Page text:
To finish up the cabin sole, I removed and cleaned up the excess bungs, after which I could button up the interior.
To finish up the work, I installed the new winter cover for the first time, securing it as need be and adding soft chafe gear where necessary. Afterwards, with the project complete, I moved Arietta outdoors for storage.
I removed the masking from the top surface of the sole for now, after removing a few drips of epoxy from the edges, though I’d want to remask it before installation for protection from the sealant; however, I didn’t want the crusty tape to contend with during final installation, and in any case I needed to lay out the screw holes for installation.
With a router, I trimmed the overhanging teak plywood from the bilge hatch, then cleaned this up and trimmed slightly more as needed for a good fit in the opening. Then I did one more dry fit in the boat to make sure the sole still fit as expected.
Using the old sole as a rough guide, I laid out screw holes in the new sole, slightly changing the position of a couple sets since the originals had not been placed as well as they could have been near the aft end and near the smaller opening at the forward end. I bored for 3/8″ bungs, and drilled pilot holes for the screws. Afterwards, I remasked the sole, covering the entire thing once more for protection. The owner planned to leave the sole bare, and sealant could easily stain the wood without protection. Up in the boat, I masked a double-width around the entire perimeter as well, to make cleanup easier.
Before installing the sole, I took care of one small job. The buss bar in the electrical locker had come free sometime after I’d installed it in epoxy a year earlier, and though I’d re-adhered it (this time with polyurethane sealant), and it seemed secure, we decided to add some insurance, since if this buss happened to hit an exposed positive terminal on the nearby panel, it could be a dangerous short situation. Earlier, in preparation, I epoxied small teak blocks to the fiberglass above and below the buss, and now, with those cured, I added small blocks to overlap and “pinch” the buss at each end, screwing these to the wood beneath. There was no way to directly screw the buss to the fiberglass since there was inadequate thickness. I also added a plastic buss cover, which protected the terminals and probably should have been in place long before.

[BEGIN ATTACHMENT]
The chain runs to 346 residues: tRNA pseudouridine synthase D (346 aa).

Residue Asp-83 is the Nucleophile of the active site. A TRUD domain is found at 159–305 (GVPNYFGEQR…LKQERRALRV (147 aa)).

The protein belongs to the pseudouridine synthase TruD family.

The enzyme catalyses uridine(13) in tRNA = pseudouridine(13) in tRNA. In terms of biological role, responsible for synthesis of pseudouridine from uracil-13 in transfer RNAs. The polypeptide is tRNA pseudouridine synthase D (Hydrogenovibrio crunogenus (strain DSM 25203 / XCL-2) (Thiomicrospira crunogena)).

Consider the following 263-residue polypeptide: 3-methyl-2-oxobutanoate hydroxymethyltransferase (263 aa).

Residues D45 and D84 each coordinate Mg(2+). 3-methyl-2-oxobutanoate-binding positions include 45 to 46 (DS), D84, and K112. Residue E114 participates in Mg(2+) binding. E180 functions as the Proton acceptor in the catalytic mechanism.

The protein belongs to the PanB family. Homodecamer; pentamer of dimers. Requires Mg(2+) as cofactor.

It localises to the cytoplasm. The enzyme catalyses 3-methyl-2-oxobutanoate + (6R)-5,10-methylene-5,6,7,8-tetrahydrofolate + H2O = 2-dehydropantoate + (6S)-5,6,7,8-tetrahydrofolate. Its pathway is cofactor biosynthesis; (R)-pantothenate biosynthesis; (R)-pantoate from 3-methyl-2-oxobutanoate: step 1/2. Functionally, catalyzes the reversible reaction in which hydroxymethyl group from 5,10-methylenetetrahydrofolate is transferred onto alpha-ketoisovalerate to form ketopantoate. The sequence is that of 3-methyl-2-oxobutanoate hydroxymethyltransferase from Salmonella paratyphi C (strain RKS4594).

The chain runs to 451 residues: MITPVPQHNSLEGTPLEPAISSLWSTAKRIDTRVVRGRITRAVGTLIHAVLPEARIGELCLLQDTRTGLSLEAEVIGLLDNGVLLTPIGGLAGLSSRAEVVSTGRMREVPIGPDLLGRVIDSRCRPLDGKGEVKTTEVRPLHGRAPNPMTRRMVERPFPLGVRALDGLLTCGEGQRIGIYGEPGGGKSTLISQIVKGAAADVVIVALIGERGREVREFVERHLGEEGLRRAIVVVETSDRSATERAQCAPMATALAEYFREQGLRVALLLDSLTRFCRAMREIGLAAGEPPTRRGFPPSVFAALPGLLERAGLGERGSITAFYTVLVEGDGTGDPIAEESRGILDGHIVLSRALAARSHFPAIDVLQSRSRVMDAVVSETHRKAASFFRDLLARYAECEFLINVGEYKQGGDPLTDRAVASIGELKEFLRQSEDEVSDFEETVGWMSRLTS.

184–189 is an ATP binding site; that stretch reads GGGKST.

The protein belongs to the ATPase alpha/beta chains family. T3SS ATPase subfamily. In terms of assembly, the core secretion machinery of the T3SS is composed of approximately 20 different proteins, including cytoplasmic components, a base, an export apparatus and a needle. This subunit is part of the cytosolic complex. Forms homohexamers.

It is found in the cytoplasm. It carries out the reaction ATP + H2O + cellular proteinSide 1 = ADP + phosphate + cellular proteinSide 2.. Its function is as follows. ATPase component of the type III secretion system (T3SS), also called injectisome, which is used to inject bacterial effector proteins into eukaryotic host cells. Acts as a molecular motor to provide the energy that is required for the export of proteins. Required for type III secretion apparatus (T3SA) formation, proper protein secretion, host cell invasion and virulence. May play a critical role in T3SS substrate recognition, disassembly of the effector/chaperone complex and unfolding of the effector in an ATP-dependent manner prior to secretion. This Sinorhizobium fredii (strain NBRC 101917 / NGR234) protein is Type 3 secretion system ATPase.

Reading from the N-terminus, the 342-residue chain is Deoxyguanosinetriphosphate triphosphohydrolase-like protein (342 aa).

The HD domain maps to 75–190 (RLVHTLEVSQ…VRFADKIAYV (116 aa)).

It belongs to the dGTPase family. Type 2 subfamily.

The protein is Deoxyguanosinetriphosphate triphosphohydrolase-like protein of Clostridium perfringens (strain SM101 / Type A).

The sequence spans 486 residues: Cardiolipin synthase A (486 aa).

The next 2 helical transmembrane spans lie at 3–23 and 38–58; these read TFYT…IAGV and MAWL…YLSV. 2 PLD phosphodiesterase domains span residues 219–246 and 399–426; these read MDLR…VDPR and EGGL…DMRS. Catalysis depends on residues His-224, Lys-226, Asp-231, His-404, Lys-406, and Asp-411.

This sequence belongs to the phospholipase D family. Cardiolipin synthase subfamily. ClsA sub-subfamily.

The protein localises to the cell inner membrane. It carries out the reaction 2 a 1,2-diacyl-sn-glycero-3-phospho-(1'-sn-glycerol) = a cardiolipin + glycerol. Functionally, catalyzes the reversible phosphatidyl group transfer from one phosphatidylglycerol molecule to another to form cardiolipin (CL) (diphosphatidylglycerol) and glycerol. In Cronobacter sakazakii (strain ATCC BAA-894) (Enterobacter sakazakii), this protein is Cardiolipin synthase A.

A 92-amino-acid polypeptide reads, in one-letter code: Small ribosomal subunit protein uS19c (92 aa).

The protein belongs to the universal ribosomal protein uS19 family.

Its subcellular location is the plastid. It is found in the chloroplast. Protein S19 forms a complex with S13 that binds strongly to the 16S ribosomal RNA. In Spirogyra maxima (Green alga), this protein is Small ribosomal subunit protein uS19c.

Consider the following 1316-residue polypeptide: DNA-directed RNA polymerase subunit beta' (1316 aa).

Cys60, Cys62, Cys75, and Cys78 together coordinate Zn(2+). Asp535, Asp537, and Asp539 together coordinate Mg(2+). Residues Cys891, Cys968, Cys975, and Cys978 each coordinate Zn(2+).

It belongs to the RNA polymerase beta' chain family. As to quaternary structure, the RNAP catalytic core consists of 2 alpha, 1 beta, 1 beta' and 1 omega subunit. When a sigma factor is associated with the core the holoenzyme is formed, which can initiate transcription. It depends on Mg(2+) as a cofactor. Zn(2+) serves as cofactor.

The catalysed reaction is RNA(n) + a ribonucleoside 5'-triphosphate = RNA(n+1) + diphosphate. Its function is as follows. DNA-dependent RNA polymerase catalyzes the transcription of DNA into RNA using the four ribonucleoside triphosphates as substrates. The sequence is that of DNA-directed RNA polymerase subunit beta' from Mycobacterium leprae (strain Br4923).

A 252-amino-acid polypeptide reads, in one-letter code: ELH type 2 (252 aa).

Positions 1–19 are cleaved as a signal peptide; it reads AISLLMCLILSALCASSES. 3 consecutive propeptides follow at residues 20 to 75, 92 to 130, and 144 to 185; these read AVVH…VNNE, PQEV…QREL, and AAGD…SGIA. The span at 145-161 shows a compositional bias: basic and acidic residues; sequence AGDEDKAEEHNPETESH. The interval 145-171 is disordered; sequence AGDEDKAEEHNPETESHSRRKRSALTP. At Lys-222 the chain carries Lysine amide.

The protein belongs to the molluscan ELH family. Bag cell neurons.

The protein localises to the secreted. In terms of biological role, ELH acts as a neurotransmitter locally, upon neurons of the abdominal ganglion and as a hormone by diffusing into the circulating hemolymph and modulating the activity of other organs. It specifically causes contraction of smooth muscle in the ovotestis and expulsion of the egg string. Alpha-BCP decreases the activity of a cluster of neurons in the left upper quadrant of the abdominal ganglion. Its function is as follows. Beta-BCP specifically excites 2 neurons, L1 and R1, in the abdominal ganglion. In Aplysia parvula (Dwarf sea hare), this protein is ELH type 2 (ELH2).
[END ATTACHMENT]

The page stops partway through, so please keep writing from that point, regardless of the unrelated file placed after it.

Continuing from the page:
After final cleanup and preparations, I installed the sole by applying a good bead of sealant all around the edges of the recess, then pressed the sole into place and secured it with 15 screws. I cleaned up the excess sealant, smoothing a clean line at the seam between the sole and the fiberglass, then removed all the masking. A little later, I returned to install teak bungs in all the screw holes; these would require trimming, but I’d await that till the next day to allow the sealant time to cure.
I removed the bronze lifting ring from the old hatch, and installed it in the new one to complete the sole.
With the work list essentially complete, during the afternoon I lifted the mast back aboard and secured it in the position it needed to be for the winter cover, adding a little support amidships at the mast step to keep the mast from bowing there when under cover. I removed the protective sheeting from the cockpit and cleaned up the boat, leaving things ready for the final steps on the morrow.
Total time billed on this job today: 5.25 hours
0600 Weather Observation: Overcast, 28°. Forecast for the day: Patchy wintry mix, 35°
Now that the laminated cabin sole had cured sufficiently, I unclamped it from the bench and with a router trimmed the teak veneer around bilge hatch opening, matching the accurate cutout in the substrate. Then, I prepared the underside of the sole with a tapered edge all around to allow it to fit comfortably into the molded recess in the boat.
After several rounds of back and forth and fitting and additional sanding to fine-tune the sole and its fit in the boat, I eventually got it to sit properly and flush all around.